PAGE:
@chiablo: Yea, sorry. Typo on my part.
@apparatus_unearth: Well as far as the animation itself is concerned it's pretty damn incredible. The story is okay as is the music. I guess I would call it good but not great. Part of the problem for me, and this is a personal taste thing, is that I just don't like Randy Newman's music anywhere near as much as I like Alan Menken's music. Newman writes pop tunes while Menken writes broadway tunes. They are both incredible at the style of music they write, but for me when I think Disney I think think Broadway not pop. But if you enjoy Randy Newman's work (he writes the music for a lot of Pixar movies like the Toy Story series) then I'm sure you'd enjoy it.
@demoskinos: Well my two passions in life happen to be gaming and animated films and I enjoy writing blogs here because the community is quite supportive in general so while I try to focus my blogs on gaming, I occasionally do a blog on animation. I also find the history of Disney specifically to be very interesting simply because people today tend to believe everything Disney did up to his death was a success which isn't even remotely true. They also either believe he wrote and directed all of his movies, or that he was just an executive and had no involvement while the truth is somewhere in between. So sharing some of the details behind the man and the studio is always something I enjoy doing.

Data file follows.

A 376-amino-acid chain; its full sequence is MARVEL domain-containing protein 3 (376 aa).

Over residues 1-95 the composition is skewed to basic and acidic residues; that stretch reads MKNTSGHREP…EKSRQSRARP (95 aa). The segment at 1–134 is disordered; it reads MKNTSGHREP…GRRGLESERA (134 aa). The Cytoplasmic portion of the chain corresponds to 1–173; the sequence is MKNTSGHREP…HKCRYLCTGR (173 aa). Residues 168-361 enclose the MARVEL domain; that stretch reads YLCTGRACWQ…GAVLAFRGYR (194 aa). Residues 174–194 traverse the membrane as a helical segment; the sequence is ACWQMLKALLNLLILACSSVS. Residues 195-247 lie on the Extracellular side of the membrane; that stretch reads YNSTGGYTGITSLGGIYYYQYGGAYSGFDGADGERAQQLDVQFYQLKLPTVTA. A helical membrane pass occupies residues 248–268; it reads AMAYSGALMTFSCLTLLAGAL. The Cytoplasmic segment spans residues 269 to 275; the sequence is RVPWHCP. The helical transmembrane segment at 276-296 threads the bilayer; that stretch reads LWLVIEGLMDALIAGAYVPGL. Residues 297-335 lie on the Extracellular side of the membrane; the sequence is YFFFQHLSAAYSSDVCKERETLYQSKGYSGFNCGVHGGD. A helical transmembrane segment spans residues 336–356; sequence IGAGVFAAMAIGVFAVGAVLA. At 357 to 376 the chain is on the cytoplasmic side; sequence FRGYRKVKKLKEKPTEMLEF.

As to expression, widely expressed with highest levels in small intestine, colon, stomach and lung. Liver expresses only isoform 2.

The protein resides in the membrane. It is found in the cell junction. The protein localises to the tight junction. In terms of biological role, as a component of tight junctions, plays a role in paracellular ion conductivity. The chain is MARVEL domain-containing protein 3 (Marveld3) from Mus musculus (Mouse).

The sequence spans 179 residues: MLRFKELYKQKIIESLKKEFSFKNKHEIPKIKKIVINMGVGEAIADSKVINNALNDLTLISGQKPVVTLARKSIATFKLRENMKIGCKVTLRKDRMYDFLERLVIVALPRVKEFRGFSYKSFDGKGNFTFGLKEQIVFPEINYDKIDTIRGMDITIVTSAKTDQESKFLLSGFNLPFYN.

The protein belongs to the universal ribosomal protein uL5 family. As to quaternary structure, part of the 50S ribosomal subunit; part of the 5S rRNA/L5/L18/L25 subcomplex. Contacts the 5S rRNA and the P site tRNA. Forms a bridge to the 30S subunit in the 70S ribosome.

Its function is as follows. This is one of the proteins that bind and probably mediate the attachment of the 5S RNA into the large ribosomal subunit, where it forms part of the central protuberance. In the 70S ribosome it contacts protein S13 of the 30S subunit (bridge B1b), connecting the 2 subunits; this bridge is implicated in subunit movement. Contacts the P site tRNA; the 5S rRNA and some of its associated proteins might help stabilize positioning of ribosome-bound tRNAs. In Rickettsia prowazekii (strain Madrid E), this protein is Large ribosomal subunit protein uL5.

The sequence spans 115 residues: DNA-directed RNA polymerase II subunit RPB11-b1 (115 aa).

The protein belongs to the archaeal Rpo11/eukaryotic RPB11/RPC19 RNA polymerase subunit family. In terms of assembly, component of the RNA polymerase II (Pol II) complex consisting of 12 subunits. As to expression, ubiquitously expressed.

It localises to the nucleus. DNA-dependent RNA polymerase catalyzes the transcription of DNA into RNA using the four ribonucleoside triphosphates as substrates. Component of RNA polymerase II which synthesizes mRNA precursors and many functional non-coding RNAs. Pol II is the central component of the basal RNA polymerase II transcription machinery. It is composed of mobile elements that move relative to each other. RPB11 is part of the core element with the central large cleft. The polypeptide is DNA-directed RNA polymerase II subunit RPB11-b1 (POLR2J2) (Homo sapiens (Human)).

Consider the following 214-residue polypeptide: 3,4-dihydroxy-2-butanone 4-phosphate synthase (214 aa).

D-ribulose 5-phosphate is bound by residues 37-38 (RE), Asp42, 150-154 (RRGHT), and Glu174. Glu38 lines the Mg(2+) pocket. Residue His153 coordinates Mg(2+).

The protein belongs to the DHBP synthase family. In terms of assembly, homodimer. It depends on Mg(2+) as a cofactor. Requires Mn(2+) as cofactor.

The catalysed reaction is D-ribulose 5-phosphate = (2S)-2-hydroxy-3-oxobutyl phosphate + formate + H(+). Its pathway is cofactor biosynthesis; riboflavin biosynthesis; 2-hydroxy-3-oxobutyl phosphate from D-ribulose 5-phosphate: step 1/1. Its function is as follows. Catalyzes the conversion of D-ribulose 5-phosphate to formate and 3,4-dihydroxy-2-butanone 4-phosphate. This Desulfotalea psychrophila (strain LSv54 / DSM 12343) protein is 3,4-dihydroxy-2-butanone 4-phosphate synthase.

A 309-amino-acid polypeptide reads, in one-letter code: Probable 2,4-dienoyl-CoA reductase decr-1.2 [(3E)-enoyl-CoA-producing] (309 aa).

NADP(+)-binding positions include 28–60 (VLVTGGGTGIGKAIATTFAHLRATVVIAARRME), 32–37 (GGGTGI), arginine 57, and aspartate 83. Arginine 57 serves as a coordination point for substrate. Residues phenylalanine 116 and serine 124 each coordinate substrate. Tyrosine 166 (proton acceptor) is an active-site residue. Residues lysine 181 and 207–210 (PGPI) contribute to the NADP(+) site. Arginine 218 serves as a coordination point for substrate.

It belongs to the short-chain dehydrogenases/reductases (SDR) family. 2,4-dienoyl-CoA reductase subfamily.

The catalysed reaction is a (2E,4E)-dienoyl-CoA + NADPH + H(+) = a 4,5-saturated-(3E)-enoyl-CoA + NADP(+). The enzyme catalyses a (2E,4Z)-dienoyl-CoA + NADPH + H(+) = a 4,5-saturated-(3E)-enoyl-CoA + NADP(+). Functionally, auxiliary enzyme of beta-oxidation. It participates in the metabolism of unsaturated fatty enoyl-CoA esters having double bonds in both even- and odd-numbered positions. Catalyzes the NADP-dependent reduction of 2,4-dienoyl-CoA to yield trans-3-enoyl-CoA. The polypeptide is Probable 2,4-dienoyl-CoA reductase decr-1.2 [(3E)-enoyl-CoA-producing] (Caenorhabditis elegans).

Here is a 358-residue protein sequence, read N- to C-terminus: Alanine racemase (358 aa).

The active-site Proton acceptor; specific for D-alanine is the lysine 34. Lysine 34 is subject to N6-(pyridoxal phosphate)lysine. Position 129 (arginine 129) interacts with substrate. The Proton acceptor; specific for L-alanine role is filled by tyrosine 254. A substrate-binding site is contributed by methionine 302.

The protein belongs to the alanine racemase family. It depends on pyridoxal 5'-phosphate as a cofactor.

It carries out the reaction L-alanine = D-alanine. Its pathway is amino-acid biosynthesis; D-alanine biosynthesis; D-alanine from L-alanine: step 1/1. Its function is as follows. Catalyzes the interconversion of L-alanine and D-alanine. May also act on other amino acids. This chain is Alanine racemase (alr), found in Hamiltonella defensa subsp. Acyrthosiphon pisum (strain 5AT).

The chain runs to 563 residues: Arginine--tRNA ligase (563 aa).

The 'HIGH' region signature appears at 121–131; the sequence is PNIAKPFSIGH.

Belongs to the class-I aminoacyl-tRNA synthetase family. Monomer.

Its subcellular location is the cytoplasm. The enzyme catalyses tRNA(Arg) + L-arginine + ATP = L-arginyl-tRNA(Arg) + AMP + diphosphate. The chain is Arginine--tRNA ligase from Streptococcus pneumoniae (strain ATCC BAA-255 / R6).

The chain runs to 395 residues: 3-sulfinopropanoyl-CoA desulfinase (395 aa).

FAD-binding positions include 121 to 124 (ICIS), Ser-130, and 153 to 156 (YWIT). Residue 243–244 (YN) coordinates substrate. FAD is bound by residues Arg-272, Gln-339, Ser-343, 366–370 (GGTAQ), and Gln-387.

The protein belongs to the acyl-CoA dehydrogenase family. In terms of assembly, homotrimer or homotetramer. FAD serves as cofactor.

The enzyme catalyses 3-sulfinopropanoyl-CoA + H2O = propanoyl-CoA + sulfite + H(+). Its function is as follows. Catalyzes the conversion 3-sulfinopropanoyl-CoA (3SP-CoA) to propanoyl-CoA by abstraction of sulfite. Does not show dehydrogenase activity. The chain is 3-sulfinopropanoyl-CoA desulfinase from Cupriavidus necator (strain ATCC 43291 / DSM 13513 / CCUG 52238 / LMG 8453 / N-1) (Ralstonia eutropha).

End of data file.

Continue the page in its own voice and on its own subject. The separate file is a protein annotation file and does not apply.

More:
@extomar: I'm honestly a bit torn over whether to discuss the ending in my next blog. I agree entirely with what you are saying but considering how important the ending is to the overall experience of the film I really don't want to spoil it for anybody. I'll have to see if I can write around it in some way.
@tireyo: I'm sure I've written a blog somewhere at some point about that subject. I'll probably write another one after I see The Wind Rises speaking that it is Miyazaki's final film. That studio has an incredible history and Miyazaki himself is such an interesting person.
@cybexx: The problem is when a film doesn't work out and they have to shift schedules around. They aren't going to have any movie ready next summer, for example, after the delay of The Good Dinosaur. They are in a tough spot, which is what I'll be examining next time, where financially they need to release a couple movies a year, but creatively it's not always possible or realistic to expect quality stories to be written like clockwork. That's not how creativity works.
Thank you! I hope part two lives up to your expectations.
Whoops. That was a typo on my part. My apologies.
@butano: Tangled was good but I wouldn't call it Beauty and the Beast or Sleeping Beauty good. The music was classic Menken but the lyrics weren't as great as Ashman or Rice's lyrics. And the story was good for what it was, but it felt like a retread of past ground. It was a solid Disney princess movie but that is all it was. Frozen managed to be that and so much more.